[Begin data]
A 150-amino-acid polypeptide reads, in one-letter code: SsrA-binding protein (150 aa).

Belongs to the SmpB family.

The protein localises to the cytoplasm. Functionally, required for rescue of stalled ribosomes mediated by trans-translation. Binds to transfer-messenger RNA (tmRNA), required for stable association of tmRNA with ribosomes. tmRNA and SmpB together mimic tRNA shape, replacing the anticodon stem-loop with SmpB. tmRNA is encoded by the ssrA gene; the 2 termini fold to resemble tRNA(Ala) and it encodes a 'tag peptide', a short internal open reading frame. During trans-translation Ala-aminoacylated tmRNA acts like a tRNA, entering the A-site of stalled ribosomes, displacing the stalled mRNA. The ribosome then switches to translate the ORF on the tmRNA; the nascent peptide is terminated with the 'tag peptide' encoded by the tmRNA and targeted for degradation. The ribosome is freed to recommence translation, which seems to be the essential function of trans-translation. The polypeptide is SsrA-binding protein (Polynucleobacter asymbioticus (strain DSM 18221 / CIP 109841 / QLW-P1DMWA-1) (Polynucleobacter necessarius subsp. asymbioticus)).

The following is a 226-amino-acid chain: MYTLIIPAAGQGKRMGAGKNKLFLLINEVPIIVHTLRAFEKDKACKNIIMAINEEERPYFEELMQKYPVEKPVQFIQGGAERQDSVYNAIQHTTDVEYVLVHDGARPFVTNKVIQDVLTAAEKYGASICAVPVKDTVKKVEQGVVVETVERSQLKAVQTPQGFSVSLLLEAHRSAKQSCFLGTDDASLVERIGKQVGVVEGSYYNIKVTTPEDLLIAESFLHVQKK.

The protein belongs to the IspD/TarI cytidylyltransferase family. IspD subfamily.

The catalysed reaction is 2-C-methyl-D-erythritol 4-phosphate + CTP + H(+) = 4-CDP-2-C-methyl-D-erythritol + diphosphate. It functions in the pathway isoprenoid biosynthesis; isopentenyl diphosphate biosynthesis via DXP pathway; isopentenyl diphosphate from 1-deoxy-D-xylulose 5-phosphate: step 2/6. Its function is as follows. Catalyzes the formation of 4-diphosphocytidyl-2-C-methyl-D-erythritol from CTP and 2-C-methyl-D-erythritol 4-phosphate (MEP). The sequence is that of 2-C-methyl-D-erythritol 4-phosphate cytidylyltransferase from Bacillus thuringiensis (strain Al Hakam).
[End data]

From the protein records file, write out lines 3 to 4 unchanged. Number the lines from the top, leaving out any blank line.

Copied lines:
The protein localises to the cytoplasm. Functionally, required for rescue of stalled ribosomes mediated by trans-translation. Binds to transfer-messenger RNA (tmRNA), required for stable association of tmRNA with ribosomes. tmRNA and SmpB together mimic tRNA shape, replacing the anticodon stem-loop with SmpB. tmRNA is encoded by the ssrA gene; the 2 termini fold to resemble tRNA(Ala) and it encodes a 'tag peptide', a short internal open reading frame. During trans-translation Ala-aminoacylated tmRNA acts like a tRNA, entering the A-site of stalled ribosomes, displacing the stalled mRNA. The ribosome then switches to translate the ORF on the tmRNA; the nascent peptide is terminated with the 'tag peptide' encoded by the tmRNA and targeted for degradation. The ribosome is freed to recommence translation, which seems to be the essential function of trans-translation. The polypeptide is SsrA-binding protein (Polynucleobacter asymbioticus (strain DSM 18221 / CIP 109841 / QLW-P1DMWA-1) (Polynucleobacter necessarius subsp. asymbioticus)).

The following is a 226-amino-acid chain: MYTLIIPAAGQGKRMGAGKNKLFLLINEVPIIVHTLRAFEKDKACKNIIMAINEEERPYFEELMQKYPVEKPVQFIQGGAERQDSVYNAIQHTTDVEYVLVHDGARPFVTNKVIQDVLTAAEKYGASICAVPVKDTVKKVEQGVVVETVERSQLKAVQTPQGFSVSLLLEAHRSAKQSCFLGTDDASLVERIGKQVGVVEGSYYNIKVTTPEDLLIAESFLHVQKK.